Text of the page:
After the UX person has left, are UI Guidelines enough ?

14 Jul 2010 - 4:35am
6 years ago
4 replies
790 reads


I'm on a project in a big bank. I am creating a good UI with proper UX for an existing project. My concern is that when I am gone, even if I write a UI guidelines document, developers will mess up the UI when they add new elements / screens.

What is your experience with that ? Were UI guidelines ever effective ?




14 Jul 2010 - 5:07am

UI guidelines could work beautifully if left on the hands of people who "want to believe". My experience tells me that almost everybody believes that is an expert on UI and will try to slip their view through the cracks of a Wireframe or a Guide Line even when you are sitting next to them. It does not matter if you are there or not, developers and managers who want to do their thing will try their best to sabotage your work. When you are not there - even for vacation - they will party over your designs. Especially in a bank, I am betting that every department will try to use your first page as a post-it whiteboard.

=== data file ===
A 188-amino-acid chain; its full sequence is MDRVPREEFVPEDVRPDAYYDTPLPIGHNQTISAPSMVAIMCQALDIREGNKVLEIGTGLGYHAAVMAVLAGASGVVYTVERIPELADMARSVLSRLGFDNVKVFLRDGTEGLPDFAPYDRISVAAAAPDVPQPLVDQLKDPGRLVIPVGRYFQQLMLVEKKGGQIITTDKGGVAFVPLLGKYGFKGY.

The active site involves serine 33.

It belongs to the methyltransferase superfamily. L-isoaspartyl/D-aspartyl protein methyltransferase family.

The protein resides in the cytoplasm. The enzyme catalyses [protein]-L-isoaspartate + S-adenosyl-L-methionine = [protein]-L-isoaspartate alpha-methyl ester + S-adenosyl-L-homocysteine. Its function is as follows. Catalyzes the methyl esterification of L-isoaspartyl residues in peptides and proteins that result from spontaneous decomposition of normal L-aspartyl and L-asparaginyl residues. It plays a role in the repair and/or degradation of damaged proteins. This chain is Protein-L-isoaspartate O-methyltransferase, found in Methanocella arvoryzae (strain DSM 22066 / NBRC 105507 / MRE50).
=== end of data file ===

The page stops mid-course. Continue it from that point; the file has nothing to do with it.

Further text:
Having said that, you can try and hope that at least one person will ask for them in the future before its too late.

14 Jul 2010 - 8:51am

True enough.

BTW, I don't despise developers. I'm a UX developer (which means I develop custom components and implement UX designs in the real apps). But backend developers (e.g Java guys who dabble with Flex) usually really don't care about the UI. They say things like "What matters is that it works" (implying that UX is just "Making look nice gimmick"). Leave them on their own for one week, and the UI becomes crap. Somebody has to own the UI.


14 Jul 2010 - 9:12am

Karl, the real question is: Do the developers see your guidelines as valuable? Do they perceive them as a tool for helping make design decisions, or as a constraint that forces them to do more work?

If you want to design UX guidelines that are still perceived as valuable after you're gone, I highly recommend reading Mike Kuniavsky's excellent paper on this subject:

The first few pages and the "guidelines for designing guidelines" at the end are especially good.


14 Jul 2010 - 9:34am
Brian Mclaughlin

End of the day....

"You have to be OK with letting go"

If you need this for reference or portfolio work, I would highly suggest that you get as many samples as you can of what you made/designed/were-part-of in the state as you intended it.

Because it WILL change. Just the nature of the work.


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